Iran Talks Throw a Wrench In

 | Nov 11, 2013 | 9:24 AM EST
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Question: If Iran can produce more than 3.5 million barrels of oil a day and uses far less than 1 million barrels a day, why does it even need to develop nuclear power?

The answer is simple and obvious, except to those advocating the Iranian "road map" that will lift or lessen the economic sanctions that brought Iran to the bargaining table. But, geopolitical results aside, and despite France's lack of enthusiasm for an Iranian deal over the weekend, the prospect of an agreement remains the primary weight on top of an otherwise strong crude-oil market.

Morgan Stanley's oil team estimates that, should sanctions subside -- and given a full 110 million stored barrels of Iranian crude ready to be shipped immediately -- 1.3 million further barrels of Iranian crude production will be on tap to flow into the global marketplace. That kind of production would represent an instantaneous shot of adrenaline for a cratering Iranian economy. Does anyone need to see any further reasons for the Iranians to say or do anything in order to get the sanctions relieved?

With another negotiating session on tap in Geneva, Switzerland in the coming weeks, pressure is mounting for the removal of the "unfair" sanctions oppressing the Iranian people.

For the oil markets, a sudden inflow of Iranian barrels can have a hugely debilitating effect on our shale-play exploration-and-production companies. These have only recently begun underperforming the rest of the market, courtesy of the new overtures to Iran and the Russia/Syria chemical weapons bargain.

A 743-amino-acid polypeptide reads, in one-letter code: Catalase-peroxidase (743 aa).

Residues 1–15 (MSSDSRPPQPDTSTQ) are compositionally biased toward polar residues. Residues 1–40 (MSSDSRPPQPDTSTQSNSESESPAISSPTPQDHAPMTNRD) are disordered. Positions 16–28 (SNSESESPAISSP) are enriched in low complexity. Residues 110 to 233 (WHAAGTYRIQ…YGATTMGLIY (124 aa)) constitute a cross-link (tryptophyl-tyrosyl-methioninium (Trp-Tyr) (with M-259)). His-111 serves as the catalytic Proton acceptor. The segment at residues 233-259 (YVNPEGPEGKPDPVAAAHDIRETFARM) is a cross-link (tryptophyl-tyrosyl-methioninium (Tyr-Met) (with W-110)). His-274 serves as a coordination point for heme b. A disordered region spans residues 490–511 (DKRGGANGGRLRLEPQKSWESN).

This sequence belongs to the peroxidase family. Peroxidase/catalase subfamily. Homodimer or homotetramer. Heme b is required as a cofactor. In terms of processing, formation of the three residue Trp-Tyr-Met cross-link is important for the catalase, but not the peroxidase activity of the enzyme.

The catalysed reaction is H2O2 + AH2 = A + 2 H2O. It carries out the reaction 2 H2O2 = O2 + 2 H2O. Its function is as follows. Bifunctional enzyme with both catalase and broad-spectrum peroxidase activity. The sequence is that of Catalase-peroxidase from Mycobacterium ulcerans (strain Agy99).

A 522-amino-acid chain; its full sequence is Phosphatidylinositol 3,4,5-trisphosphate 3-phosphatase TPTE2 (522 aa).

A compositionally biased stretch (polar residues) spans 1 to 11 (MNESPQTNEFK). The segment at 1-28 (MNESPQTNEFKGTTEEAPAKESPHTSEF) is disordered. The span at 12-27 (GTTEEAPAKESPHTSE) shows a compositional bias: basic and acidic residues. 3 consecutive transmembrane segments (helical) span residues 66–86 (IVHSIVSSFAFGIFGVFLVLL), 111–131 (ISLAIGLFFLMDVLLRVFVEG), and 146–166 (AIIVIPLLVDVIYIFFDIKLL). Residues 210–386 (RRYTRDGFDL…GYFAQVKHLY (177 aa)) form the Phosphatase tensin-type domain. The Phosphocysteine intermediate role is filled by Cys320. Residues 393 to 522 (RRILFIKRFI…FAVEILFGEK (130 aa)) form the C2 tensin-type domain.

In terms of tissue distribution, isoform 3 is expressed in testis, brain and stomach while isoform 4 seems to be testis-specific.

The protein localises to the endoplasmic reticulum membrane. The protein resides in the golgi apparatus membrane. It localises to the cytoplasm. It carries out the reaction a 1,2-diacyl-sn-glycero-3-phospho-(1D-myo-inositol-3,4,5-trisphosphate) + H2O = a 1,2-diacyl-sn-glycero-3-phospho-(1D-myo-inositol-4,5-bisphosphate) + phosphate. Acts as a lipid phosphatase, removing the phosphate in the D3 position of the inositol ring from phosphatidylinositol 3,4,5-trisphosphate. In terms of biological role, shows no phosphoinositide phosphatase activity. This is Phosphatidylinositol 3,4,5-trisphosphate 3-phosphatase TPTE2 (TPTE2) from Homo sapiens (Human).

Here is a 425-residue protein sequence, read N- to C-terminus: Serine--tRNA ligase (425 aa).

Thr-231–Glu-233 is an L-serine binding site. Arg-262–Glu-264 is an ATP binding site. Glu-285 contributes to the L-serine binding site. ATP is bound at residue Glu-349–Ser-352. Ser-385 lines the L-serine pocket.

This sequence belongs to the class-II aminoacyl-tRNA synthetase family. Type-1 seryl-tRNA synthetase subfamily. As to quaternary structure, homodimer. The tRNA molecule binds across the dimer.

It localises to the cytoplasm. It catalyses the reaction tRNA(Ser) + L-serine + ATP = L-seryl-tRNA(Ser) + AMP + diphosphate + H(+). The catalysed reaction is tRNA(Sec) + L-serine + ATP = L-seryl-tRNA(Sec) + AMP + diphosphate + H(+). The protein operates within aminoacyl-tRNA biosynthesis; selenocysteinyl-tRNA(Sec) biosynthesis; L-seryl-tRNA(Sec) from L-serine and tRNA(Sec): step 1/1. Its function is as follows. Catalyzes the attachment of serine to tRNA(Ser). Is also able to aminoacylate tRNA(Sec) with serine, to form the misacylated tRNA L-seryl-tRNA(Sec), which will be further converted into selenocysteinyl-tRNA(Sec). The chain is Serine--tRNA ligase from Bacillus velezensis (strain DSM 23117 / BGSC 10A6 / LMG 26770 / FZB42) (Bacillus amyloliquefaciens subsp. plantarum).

While I could not have foreseen either of these very unlikely geopolitical developments (who could have?), oil still remains at $94 a barrel domestically and well above $100 elsewhere -- still impressive premiums. If this is the best that a bear market can do now that gasoline season is over, and given the (at least temporary) removal of the usual Mideast tensions, I'm not about to get short. Oil is the king of the "looks like we're headed down, oops, I guess not" move. I'm not getting stuck in it, even if it does go lower.

I've continued to maintain that the charts have reflected a long-term bullish trendline that should hold somewhere right around current levels. Even with new bearish geopolitical pressures, as well as the expected production increases in the Eagle Ford and Permian plays reported in the latest quarterly reports, that line is good.

Until it isn't.

Still, I continue to caution that this is no time to have all your chips in with the strongest E&P names we've successfully traded all year -- Noble (NBL), EOG Resources (EOG), Cimarex (XEC) and others. They will still be the most vulnerable stocks to an Iran deal.

I'm urging caution and waiting for another opportunity to find value in the space. It isn't here right now.

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